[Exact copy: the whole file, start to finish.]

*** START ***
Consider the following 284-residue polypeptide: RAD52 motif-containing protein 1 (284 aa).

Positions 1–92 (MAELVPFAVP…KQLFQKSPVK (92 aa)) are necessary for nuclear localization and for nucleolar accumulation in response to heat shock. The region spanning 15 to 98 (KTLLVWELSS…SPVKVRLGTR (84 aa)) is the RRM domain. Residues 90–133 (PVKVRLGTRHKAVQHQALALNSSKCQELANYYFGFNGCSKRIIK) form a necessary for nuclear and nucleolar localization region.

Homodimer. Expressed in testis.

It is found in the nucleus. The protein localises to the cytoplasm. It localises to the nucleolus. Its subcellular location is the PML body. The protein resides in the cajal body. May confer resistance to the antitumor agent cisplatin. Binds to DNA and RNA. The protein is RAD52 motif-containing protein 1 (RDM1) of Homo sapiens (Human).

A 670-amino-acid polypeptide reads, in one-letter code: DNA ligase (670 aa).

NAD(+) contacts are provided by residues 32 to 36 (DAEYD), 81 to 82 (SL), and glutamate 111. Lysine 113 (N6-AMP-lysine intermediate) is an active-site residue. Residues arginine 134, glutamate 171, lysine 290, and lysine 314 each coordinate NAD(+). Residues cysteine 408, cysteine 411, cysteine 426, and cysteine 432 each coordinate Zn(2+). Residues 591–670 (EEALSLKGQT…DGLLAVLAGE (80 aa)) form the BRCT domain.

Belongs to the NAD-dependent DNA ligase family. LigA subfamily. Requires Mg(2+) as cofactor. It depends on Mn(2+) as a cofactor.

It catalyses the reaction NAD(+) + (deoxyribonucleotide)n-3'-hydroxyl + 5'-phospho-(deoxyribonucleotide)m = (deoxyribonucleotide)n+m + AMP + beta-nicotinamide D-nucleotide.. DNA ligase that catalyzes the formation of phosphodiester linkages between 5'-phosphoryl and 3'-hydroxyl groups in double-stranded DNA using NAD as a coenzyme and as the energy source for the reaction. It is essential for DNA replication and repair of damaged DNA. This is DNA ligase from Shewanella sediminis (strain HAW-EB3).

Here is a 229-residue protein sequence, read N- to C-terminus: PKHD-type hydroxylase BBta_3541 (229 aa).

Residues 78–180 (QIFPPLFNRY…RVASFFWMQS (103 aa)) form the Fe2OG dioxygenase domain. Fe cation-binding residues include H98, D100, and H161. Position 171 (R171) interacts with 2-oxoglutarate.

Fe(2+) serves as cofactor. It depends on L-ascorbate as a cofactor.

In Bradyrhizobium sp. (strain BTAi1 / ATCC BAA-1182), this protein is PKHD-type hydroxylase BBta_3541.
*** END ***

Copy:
Consider the following 284-residue polypeptide: RAD52 motif-containing protein 1 (284 aa).

Positions 1–92 (MAELVPFAVP…KQLFQKSPVK (92 aa)) are necessary for nuclear localization and for nucleolar accumulation in response to heat shock. The region spanning 15 to 98 (KTLLVWELSS…SPVKVRLGTR (84 aa)) is the RRM domain. Residues 90–133 (PVKVRLGTRHKAVQHQALALNSSKCQELANYYFGFNGCSKRIIK) form a necessary for nuclear and nucleolar localization region.

Homodimer. Expressed in testis.

It is found in the nucleus. The protein localises to the cytoplasm. It localises to the nucleolus. Its subcellular location is the PML body. The protein resides in the cajal body. May confer resistance to the antitumor agent cisplatin. Binds to DNA and RNA. The protein is RAD52 motif-containing protein 1 (RDM1) of Homo sapiens (Human).

A 670-amino-acid polypeptide reads, in one-letter code: DNA ligase (670 aa).

NAD(+) contacts are provided by residues 32 to 36 (DAEYD), 81 to 82 (SL), and glutamate 111. Lysine 113 (N6-AMP-lysine intermediate) is an active-site residue. Residues arginine 134, glutamate 171, lysine 290, and lysine 314 each coordinate NAD(+). Residues cysteine 408, cysteine 411, cysteine 426, and cysteine 432 each coordinate Zn(2+). Residues 591–670 (EEALSLKGQT…DGLLAVLAGE (80 aa)) form the BRCT domain.

Belongs to the NAD-dependent DNA ligase family. LigA subfamily. Requires Mg(2+) as cofactor. It depends on Mn(2+) as a cofactor.

It catalyses the reaction NAD(+) + (deoxyribonucleotide)n-3'-hydroxyl + 5'-phospho-(deoxyribonucleotide)m = (deoxyribonucleotide)n+m + AMP + beta-nicotinamide D-nucleotide.. DNA ligase that catalyzes the formation of phosphodiester linkages between 5'-phosphoryl and 3'-hydroxyl groups in double-stranded DNA using NAD as a coenzyme and as the energy source for the reaction. It is essential for DNA replication and repair of damaged DNA. This is DNA ligase from Shewanella sediminis (strain HAW-EB3).

Here is a 229-residue protein sequence, read N- to C-terminus: PKHD-type hydroxylase BBta_3541 (229 aa).

Residues 78–180 (QIFPPLFNRY…RVASFFWMQS (103 aa)) form the Fe2OG dioxygenase domain. Fe cation-binding residues include H98, D100, and H161. Position 171 (R171) interacts with 2-oxoglutarate.

Fe(2+) serves as cofactor. It depends on L-ascorbate as a cofactor.

In Bradyrhizobium sp. (strain BTAi1 / ATCC BAA-1182), this protein is PKHD-type hydroxylase BBta_3541.